R. Rößler*, L. Korte, C. Leendertz, N. Mingirulli, E.M. El Mhamdi, B. Rech, ZnO: Al/(p) a-Si: H Contact Formation and Its Influence on Charge Carrier Lifetime Measurements. 27th European Photovoltaic Solar Energy Conference (euPVsec). 2012. paper. This paper uses some of my undergraduate physics work.
E.M. El Mhamdi, R. Guerraoui, S. Volodin. Fatal Brain Damage. 2019. preprint.
in this paper, we provide a series of bounds on the fault tolerance properties of neural networks (this improves on and go beyond my two IPDPS and SRDS papers listed above). The work is led by S.V. whom I advised as a Masters research scholar. He worked on all the proofs while I only provided initial conjectures, problem setting and the writing.
E.M. El Mhamdi, R. Guerraoui, L.N Hoang, A. Maurer. Removing Algorithmic Discrimination (With Minimal Individual Error). 2019. preprint.
This work started from an informal group discussion that L.H.N and me mathematically formalised, then I realised that if you try to define what an “almost-non-discriminating” function is, you could somehow generalise the definition of “differential privacy”. We found that this was already proven by Cynthia Dwork, Moritz Hardt et al. in 2011 and discarded the project. Later on, A.M. revived it by proving that you could prove some interesting results on “de-biasing” group discrimination while preserving some individual accuracy.
H. Aslund, E.M. El Mhamdi, R. Guerraoui, A. Maurer. Virtuously Safe Reinforcement Learning. 2018. preprint.
This work is based on the master thesis of H.A which I supervised. He worked on all the technical proofs and most of the writing, I provided the initial problem setting, a few conjectures and the idea of relaxing the Greedy in the Limits with Infinite Exploration (GLIE) property to trade-off safe interruptibility with perturbed perception.
In 2018, I designed and taught a 40-hours course on the fundamentals of machine learning , statistics and the epistemology of induction to the 1st cohort of PhD students and executive Masters at the newly founded Bengrir university in Morocco.
TA: Master-level courses (all at EPFL):
– Distributed Algorithms (2016,2017,2018) with Rachid Guerraoui.
– Optimisation for Machine Learning (2018) with Martin Jaggi.
– Distributed Information Systems (2017) with Karl Aberer.
plus several Bachelor-level courses, mainly on probabilities, statistics, physics and pure mathematics .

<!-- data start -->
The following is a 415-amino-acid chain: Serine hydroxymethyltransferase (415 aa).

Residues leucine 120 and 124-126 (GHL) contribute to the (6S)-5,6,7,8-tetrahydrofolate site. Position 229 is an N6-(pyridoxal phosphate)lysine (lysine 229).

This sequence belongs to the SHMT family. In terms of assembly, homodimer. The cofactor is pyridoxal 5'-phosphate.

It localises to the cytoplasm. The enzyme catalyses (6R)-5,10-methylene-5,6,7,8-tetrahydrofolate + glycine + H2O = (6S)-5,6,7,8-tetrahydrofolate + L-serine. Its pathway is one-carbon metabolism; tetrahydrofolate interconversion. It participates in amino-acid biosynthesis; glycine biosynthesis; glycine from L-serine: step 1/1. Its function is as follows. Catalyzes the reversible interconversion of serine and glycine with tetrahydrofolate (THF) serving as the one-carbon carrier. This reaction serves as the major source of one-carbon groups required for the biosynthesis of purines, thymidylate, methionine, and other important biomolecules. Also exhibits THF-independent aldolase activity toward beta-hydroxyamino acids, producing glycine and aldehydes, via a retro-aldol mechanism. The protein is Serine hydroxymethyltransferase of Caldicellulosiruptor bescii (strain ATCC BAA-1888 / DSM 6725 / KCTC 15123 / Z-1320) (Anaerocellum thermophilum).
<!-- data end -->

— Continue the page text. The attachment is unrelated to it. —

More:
Master thesis / projects supervision (all at EPFL):
– Isabela Constantin, Spring 2019, now resident at Microsoft AI research.
– Sergei Volodin, Fall 2018, now at University of California, Berkeley (CHAI)
– Henrik Aslund, Spring 2018, now a PhD candidate at Imperial College London
– Hadrien Hendrikx, Fall 2017, now a PhD candidate at Ecole Normale Supérieure and INRIA.
– Philipe Yazdani, Spring 2017, now data scientist at Swisscom.
– Sébastien Rouault, Fall 2016, now a PhD candidate at EPFL and my most frequent co-author !
– Vladislav Tempez, Spring 2016, now a PhD candidate in Grenoble INP.
Reseach Grants & Service :
Grants: I wrote the research plans (~15pages) of the following grants
– A Theoretical Approach to Robustness in Biological Distributed Algorithms. (written with Alexandre Maurer). 400 k$. P.I: R. Guerraoui.
– Machine Learning in Byzantium. 800 k$. P.I: R. Guerraoui.
Service: I have been a reviewer / program committee member for:
– Neural Information Processing Systems (NeurIPS) 2018, 2019 (ranked among top reviewers in quality)
– International Conference on Learning Representations (ICLR) 2019, 2020
– International Conference on Machine Learning (ICML) 2019
– Association for the Advancement of Artificial Intelligence (AAAI) 2020
– Uncertainty in Artificial Intelligence (UAI) 2019
– International Conference on Distributed Computing (DISC) 2017 (external reviewer)
– Safe Machine Learning Workshop (SafeML) at ICLR 2019
Before the PhD, I started Wandida, now an EPFL library of university-level scientific tutorials. Before that, I co-founded Mamfakinch a moroccan web-media that won the 2012 Breaking Borders for free expression award from Google and Global Voices Online. I also worked for about a year as a research engineer in condensed matter physics.
With Dominique Boullier (professor of Sociology at Sciences Po Paris), we wrote a paper on the conceptual and epistemological toolboxes that social sciences might borrow from theoretical computer science and learning theory. It is due to appear in November 2019 in the Revue d’Anthropologie des Connaissances.
If you survived until this paragraph and understand French, then you can probably survive this 3h podcast with Science4all, one of the most prominent French science YouTubers. We discuss the important but highly overlooked question of why computer science should be regarded as quantitative epistemology, i.e the science of how much can be done and how much can be known.